The 5th U.S. Circuit Court of Appeals dismissed a lawsuit filed against the University of Texas over the removal of Confederate statues from the institution’s campus in 2017. According to a report from The Hill, the federal court upheld the district court ruling, which stated that the Texas Division of the Sons of Confederate Veterans “lacked proper standing to sue the university over the removal.”
The same appeals court made a similar ruling on a lawsuit filed by the Sons of Confederate Veterans who attempted to force San Antonio to return a Confederate monument and two cannons to a park.
Organization members are arguing that their free speech rights have been infringed upon following the removal of the monuments and statues that are directly linked to the Confederacy.
“Though these ties might give Plaintiffs strong reasons to care about these monuments, Plaintiffs fail to explain how these ties (provide) a First Amendment-based stake in the outcome of this litigation,” said Judge Edith Clement Brown.
She added, “Plaintiffs have shown only a rooting interest in the outcome of this litigation, not a direct and personal stake in it.”
The university’s president, Gregory L. Fenves, ordered that the statues of Robert E. Lee, Albert Sidney Johnston and John Reagan be removed in 2017 following the violent white supremacist demonstration that took place in Charlottesville.
That same year, in 2017, two Confederate statues were removed from Fourth Bluff Park and Health Sciences Park in Memphis. The historical moment that activists actively fought for was the result of months of protest work that applied direct pressure on city officials.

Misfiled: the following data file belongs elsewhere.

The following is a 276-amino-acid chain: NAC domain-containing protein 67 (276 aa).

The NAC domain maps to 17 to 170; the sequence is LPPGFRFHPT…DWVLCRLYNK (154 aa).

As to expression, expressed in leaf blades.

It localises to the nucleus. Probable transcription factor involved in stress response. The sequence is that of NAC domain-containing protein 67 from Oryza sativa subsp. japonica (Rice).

“This is thousands of people who came together to put names on petitions, to donate money and time … to get arrested, to get people out of jail … so here we are today as the year draws to a close seeing justice and righteousness happen,” Tami Sawyer, a leader of grassroots activism group #TakeEmDown901, said. “It means that can be possible for any of us on any of these issues as we continue to fight for equality and equity in Memphis.
The removal was approved after the park where the statues were held were sold by the city of Memphis for $1,000 each to a non-profit named Greenspace Inc., giving them the authority to remove the monuments.
“I commend [Memphis] Mayor [Jim] Strickland and the City Council for finding a way to legally remove statues from an era that is not representative of Memphis today and have remained an affront to most of the citizens of Memphis,” U.S. Rep. Steve Cohen, a Democrat from Memphis, stated at the time.